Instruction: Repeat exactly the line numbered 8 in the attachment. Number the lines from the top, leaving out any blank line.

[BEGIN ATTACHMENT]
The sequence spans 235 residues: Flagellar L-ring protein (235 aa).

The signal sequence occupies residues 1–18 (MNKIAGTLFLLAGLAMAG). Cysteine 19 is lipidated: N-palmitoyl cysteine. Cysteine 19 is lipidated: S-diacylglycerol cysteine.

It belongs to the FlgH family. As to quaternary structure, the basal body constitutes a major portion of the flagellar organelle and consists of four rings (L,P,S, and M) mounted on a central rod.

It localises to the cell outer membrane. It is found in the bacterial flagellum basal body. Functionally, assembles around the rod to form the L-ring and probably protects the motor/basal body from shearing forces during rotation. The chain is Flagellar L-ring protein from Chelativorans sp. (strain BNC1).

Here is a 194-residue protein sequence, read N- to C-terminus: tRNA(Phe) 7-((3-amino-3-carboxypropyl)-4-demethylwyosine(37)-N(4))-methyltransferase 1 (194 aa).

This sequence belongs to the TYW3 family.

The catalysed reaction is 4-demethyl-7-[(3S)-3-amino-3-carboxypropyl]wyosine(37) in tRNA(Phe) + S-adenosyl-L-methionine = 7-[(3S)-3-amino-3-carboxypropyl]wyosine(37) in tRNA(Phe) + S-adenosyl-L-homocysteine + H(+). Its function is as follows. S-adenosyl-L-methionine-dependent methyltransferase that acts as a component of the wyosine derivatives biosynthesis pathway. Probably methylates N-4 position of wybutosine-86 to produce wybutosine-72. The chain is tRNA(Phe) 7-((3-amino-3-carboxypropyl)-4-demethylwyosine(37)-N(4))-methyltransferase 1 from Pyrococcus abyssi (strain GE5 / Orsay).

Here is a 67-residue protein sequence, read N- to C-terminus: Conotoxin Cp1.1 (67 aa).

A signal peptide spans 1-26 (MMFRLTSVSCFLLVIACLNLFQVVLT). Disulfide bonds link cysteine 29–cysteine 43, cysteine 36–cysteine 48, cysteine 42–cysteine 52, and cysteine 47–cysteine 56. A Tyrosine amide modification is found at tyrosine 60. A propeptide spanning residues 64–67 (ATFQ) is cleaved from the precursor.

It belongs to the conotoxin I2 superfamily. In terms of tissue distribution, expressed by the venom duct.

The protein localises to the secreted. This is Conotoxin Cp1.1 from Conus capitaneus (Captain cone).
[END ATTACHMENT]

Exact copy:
Here is a 67-residue protein sequence, read N- to C-terminus: Conotoxin Cp1.1 (67 aa).